him as much in the cradle.

“Listen, Martin,” Tony said, “I know she’s a
tough nut, but you’ve got to persuade her. Everything’s set to
start, and you can’t change locations now. It would cost another
fortune, and my father would be furious.”

Poor Martin looked as if he might pull that
hank of hair right out of his head if he kept yanking on it. “I’m
trying, Tony. Trust me.”

“She has a rabid dog that she turns on people
when they annoy her,” Reginald Harrowgate grumbled. He was at
present soaking his scratched right hand in a pot of hot water and
Epsom salts. Tony didn’t bother to respond to the comment, having
learned after five minutes in Harrowgate’s company that the man was
an effete fusspot.

“Maybe I should talk to her,” Tony mused. He
didn’t want to do it. He neither admired nor approved of moving
pictures. Although he believed women had a place in the world, he
didn’t think it was in running mines. Frankly, he couldn’t conceive
of such a thing.

Tony’s opinion, about motion pictures at
least, wasn’t shared by his father or by Martin. The elder Ewing
had sunk a whole lot of money into this latest Peerless production,
and Tony’d been treated to several of Martin’s impassioned lectures
on the subject of the growing “flicker” business.

Martin considered motion pictures as
something akin to the salvation of mankind. If everyone who worked
in them was as good hearted, broad minded, scrupulous, and honest
as Martin, the pictures might be. But the people weren’t, and Tony
knew it. Most folks were out for a buck, and they didn’t care how
they got it. If one needed an example of this, one needed look no
farther than Tony’s own father.

“Let me check out the records on the mine
first, Tony,” Martin advised. “If we approach her again, it had
better be with more ammunition than we have now.”

Tony nodded and mopped his sweaty brow with a
once-pristine handkerchief. “Good idea.”

Harrowgate muttered, “Why don’t you try a
loaded gun?”

Although Tony knew the actor was joking, he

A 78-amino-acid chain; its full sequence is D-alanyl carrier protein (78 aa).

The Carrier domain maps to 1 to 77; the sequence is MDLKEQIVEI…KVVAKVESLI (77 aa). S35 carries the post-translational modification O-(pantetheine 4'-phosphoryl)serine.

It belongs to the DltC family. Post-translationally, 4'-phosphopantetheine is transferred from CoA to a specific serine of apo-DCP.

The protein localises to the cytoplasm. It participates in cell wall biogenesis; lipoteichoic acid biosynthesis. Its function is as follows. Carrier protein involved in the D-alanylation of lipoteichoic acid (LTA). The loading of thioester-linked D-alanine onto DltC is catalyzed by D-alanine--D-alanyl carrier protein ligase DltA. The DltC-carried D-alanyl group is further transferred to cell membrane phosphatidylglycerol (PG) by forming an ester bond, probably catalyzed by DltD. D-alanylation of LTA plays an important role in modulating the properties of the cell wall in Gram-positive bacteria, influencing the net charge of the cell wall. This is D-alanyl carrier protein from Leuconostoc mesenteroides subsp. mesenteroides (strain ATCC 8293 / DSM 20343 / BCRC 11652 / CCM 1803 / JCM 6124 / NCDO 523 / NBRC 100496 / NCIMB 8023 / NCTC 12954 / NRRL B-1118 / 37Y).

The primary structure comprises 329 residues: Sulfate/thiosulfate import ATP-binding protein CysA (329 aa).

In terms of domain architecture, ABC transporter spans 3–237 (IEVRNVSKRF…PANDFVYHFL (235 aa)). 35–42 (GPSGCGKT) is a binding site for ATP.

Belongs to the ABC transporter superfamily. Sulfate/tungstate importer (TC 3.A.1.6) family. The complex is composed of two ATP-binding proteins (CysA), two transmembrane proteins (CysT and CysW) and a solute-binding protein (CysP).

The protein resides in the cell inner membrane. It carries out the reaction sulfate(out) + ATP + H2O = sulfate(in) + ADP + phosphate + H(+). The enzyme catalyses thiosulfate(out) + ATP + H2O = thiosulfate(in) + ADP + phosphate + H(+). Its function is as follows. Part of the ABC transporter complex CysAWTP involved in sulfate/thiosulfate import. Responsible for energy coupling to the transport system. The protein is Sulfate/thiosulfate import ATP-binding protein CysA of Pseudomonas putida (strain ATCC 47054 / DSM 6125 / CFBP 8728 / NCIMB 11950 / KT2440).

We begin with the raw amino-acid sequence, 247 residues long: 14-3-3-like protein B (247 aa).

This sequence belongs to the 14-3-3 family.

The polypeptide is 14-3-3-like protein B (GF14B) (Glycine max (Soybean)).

wasn’t amused. “I’m sure that would thrill her.”

Harrowgate humphed.

Martin ceased tugging at his hair and
commenced fiddling with a pen lying on the table in front of him.
“Listen, Tony, I’m really sorry about this. I checked out all the
mines in San Bernardino County, and I would have sworn on a stack
of Bibles that the Marigold Mine was abandoned. I’m sure it should
be. It doesn’t look like any profitable silver mine I’ve ever
seen.” He lifted his, head and grinned. “Not that I’ve ever seen
any silver mines before this.”

Tony grinned back. He really liked Martin,
whom he’d known since his college days. “It’s all right, Martin.
Frankly, I’m astonished that you can do half of what you do. It’s
not surprising that a mistake slips by once in a while.”

Martin shook his head and sighed. “It
shouldn’t have happened. Mistake, heck. I’m the one who’s
slipping.”

“Nonsense. You just have too much to do. My
God, you do everything for Peerless. You do all the casting,
hiring, firing, write most of the scripts, direct some of the
pictures, maintain equipment, keep up with innovations, and deal
with the actors.” He cast a scornful glance at Harrowgate, who was
too busy worrying about his scratched hand to notice. “Add finding
suitable locations to shoot the pictures in, and your plate is
filled to overflowing. I couldn’t do it.”

“Well . . .” Martin did look frazzled.

Tony wished he could help, but he didn’t know
a single thing about the pictures except that he’d been sent out to
make sure the money his father had invested in this one came to no
harm.

Martin murmured, “Maybe you’re right. I love
the work, but I’ve been at it for several years solid now. I’m a
little tired.” He pressed his lips together. “But that’s no excuse
for this catastrophe. Where in God’s name can we get another mine?
And the Marigold is so perfect.”

“Give yourself a break,” Tony advised. “I’ll
visit the courthouse with you, and we can look up the records
together.” He unbuttoned the top few buttons on his shirt. “Damn,
it’s hot here. Thank God for electric fans.”

BOOK: Miner's Daughter